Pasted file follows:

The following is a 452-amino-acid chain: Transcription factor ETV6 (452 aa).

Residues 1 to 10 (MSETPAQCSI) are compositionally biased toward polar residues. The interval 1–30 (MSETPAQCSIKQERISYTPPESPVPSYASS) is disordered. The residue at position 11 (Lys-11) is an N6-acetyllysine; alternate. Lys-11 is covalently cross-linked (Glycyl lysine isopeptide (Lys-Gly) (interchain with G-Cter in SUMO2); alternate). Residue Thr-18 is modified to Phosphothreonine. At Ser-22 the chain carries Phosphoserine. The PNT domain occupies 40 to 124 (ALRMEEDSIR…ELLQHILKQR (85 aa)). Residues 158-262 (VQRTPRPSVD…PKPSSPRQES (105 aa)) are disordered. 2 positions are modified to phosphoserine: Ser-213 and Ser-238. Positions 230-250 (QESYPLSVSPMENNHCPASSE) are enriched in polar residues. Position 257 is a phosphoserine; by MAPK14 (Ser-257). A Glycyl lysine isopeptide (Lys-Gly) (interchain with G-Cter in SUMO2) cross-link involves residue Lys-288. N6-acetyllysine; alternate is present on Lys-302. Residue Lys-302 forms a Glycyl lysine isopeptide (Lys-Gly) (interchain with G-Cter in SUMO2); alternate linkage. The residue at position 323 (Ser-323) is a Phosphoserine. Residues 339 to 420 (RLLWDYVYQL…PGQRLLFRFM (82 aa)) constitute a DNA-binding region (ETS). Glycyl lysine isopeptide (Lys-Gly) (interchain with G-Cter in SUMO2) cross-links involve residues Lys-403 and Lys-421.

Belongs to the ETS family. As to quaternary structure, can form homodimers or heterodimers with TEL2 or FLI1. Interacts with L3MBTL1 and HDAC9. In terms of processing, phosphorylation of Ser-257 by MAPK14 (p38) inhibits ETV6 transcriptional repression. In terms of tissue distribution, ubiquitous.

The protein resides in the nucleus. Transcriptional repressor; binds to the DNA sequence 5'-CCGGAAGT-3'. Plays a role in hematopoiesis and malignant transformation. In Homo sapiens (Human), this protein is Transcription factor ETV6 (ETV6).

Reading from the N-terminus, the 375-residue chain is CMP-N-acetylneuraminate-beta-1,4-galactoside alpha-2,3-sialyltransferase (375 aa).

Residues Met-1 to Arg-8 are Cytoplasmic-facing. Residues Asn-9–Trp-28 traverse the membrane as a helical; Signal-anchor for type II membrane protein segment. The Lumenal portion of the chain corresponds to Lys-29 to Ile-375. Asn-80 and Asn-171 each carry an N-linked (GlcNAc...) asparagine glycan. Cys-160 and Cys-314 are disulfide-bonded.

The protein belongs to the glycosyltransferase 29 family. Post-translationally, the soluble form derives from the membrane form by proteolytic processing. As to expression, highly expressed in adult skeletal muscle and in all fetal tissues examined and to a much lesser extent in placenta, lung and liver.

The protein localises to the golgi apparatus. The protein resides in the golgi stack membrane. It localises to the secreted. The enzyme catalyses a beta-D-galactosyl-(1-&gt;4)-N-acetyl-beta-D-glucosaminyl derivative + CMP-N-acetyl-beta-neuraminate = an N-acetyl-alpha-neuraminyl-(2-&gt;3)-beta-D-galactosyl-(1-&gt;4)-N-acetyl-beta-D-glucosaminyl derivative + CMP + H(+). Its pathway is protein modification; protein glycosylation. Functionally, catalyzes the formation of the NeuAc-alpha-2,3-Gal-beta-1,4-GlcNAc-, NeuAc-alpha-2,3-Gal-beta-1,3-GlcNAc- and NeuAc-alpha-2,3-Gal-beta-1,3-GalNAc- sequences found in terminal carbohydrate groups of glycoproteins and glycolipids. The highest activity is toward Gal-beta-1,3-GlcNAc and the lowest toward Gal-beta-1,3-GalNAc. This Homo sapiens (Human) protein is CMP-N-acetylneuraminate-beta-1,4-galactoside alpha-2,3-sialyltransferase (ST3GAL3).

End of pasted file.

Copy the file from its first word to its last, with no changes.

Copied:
The following is a 452-amino-acid chain: Transcription factor ETV6 (452 aa).

Residues 1 to 10 (MSETPAQCSI) are compositionally biased toward polar residues. The interval 1–30 (MSETPAQCSIKQERISYTPPESPVPSYASS) is disordered. The residue at position 11 (Lys-11) is an N6-acetyllysine; alternate. Lys-11 is covalently cross-linked (Glycyl lysine isopeptide (Lys-Gly) (interchain with G-Cter in SUMO2); alternate). Residue Thr-18 is modified to Phosphothreonine. At Ser-22 the chain carries Phosphoserine. The PNT domain occupies 40 to 124 (ALRMEEDSIR…ELLQHILKQR (85 aa)). Residues 158-262 (VQRTPRPSVD…PKPSSPRQES (105 aa)) are disordered. 2 positions are modified to phosphoserine: Ser-213 and Ser-238. Positions 230-250 (QESYPLSVSPMENNHCPASSE) are enriched in polar residues. Position 257 is a phosphoserine; by MAPK14 (Ser-257). A Glycyl lysine isopeptide (Lys-Gly) (interchain with G-Cter in SUMO2) cross-link involves residue Lys-288. N6-acetyllysine; alternate is present on Lys-302. Residue Lys-302 forms a Glycyl lysine isopeptide (Lys-Gly) (interchain with G-Cter in SUMO2); alternate linkage. The residue at position 323 (Ser-323) is a Phosphoserine. Residues 339 to 420 (RLLWDYVYQL…PGQRLLFRFM (82 aa)) constitute a DNA-binding region (ETS). Glycyl lysine isopeptide (Lys-Gly) (interchain with G-Cter in SUMO2) cross-links involve residues Lys-403 and Lys-421.

Belongs to the ETS family. As to quaternary structure, can form homodimers or heterodimers with TEL2 or FLI1. Interacts with L3MBTL1 and HDAC9. In terms of processing, phosphorylation of Ser-257 by MAPK14 (p38) inhibits ETV6 transcriptional repression. In terms of tissue distribution, ubiquitous.

The protein resides in the nucleus. Transcriptional repressor; binds to the DNA sequence 5'-CCGGAAGT-3'. Plays a role in hematopoiesis and malignant transformation. In Homo sapiens (Human), this protein is Transcription factor ETV6 (ETV6).

Reading from the N-terminus, the 375-residue chain is CMP-N-acetylneuraminate-beta-1,4-galactoside alpha-2,3-sialyltransferase (375 aa).

Residues Met-1 to Arg-8 are Cytoplasmic-facing. Residues Asn-9–Trp-28 traverse the membrane as a helical; Signal-anchor for type II membrane protein segment. The Lumenal portion of the chain corresponds to Lys-29 to Ile-375. Asn-80 and Asn-171 each carry an N-linked (GlcNAc...) asparagine glycan. Cys-160 and Cys-314 are disulfide-bonded.

The protein belongs to the glycosyltransferase 29 family. Post-translationally, the soluble form derives from the membrane form by proteolytic processing. As to expression, highly expressed in adult skeletal muscle and in all fetal tissues examined and to a much lesser extent in placenta, lung and liver.

The protein localises to the golgi apparatus. The protein resides in the golgi stack membrane. It localises to the secreted. The enzyme catalyses a beta-D-galactosyl-(1-&gt;4)-N-acetyl-beta-D-glucosaminyl derivative + CMP-N-acetyl-beta-neuraminate = an N-acetyl-alpha-neuraminyl-(2-&gt;3)-beta-D-galactosyl-(1-&gt;4)-N-acetyl-beta-D-glucosaminyl derivative + CMP + H(+). Its pathway is protein modification; protein glycosylation. Functionally, catalyzes the formation of the NeuAc-alpha-2,3-Gal-beta-1,4-GlcNAc-, NeuAc-alpha-2,3-Gal-beta-1,3-GlcNAc- and NeuAc-alpha-2,3-Gal-beta-1,3-GalNAc- sequences found in terminal carbohydrate groups of glycoproteins and glycolipids. The highest activity is toward Gal-beta-1,3-GlcNAc and the lowest toward Gal-beta-1,3-GalNAc. This Homo sapiens (Human) protein is CMP-N-acetylneuraminate-beta-1,4-galactoside alpha-2,3-sialyltransferase (ST3GAL3).